Down-payments are often confused with closings costs. Here are the differences between the two.
A down payment is an amount lenders require you to come up with yourself. This amount will be applied towards the purchase price together with the mortgage funds received from your lender. The amount is usually calculated as a percentage of the purchase price.
Lenders generally require you to come up with a minimum down payment of 5% of the purchase price although this amount may be higher depending on the terms of the mortgage. It is often a requirement that the money used for you down payment cannot be borrowed.
Closing costs represent the total costs involved in completing your purchase. These will include the amounts that are debited from the purchaser such as: the purchase price, Property Transfer Tax and GST, if applicable, title insurance, the cost of obtaining confirmation of insurance coverage, and legal fees and disbursements.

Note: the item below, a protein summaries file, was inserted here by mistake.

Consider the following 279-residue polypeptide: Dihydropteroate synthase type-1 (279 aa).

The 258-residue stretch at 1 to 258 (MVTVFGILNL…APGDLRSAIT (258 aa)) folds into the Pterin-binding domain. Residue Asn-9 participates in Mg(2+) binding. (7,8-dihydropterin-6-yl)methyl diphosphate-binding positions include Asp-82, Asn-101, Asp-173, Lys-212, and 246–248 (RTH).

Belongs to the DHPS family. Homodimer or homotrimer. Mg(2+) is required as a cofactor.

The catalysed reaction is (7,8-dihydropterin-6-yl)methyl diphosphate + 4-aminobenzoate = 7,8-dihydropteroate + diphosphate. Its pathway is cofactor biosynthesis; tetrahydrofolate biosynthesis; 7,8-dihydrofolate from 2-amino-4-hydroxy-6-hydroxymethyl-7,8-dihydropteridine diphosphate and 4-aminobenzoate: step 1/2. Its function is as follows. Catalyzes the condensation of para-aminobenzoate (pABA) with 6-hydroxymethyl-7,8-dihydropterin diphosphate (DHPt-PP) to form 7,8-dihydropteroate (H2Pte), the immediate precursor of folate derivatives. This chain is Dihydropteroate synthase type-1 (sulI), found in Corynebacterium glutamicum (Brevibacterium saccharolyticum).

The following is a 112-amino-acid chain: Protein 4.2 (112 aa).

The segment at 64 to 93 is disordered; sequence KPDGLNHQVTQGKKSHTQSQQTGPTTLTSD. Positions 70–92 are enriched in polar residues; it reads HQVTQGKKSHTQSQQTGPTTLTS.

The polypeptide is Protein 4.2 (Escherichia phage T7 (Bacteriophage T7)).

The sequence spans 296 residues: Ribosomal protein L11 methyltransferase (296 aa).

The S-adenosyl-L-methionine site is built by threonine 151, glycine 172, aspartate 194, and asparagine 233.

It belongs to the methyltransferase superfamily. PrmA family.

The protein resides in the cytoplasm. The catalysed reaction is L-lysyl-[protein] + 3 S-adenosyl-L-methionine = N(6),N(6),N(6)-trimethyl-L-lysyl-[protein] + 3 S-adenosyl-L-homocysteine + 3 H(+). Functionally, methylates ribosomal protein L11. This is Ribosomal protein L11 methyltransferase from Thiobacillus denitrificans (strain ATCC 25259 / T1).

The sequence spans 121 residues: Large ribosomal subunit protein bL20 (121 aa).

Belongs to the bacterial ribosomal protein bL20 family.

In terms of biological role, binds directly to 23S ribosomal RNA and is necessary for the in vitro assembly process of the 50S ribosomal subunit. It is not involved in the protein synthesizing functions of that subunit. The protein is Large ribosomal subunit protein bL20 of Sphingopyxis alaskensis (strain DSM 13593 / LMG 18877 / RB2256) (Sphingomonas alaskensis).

Amounts that will be credited to the purchaser and applied against the debits include mortgage proceeds and the deposit paid to the real estate brokerage, if applicable.
There will also be adjustments between the parties, be it a debit or credit, depending on the date the transaction completes. Annual property taxes will be adjusted along with utilities or strata fees, if applicable.
The difference between the amounts credited and debited to a purchaser will indicate the amount that they must pay to their lawyer in order to complete the purchase. These funds are often referred to as the balance required to complete, and represent both the closing costs and down payment. In most cases, the balance required to complete must be provided by way of a bank draft.
The seller will be responsible for payment of the real estate commissions, their legal fees, and the amount required to payout their mortgage and any other financial charges on title, if applicable. These amounts will be paid out from the sale proceeds and the balance will be paid to the seller.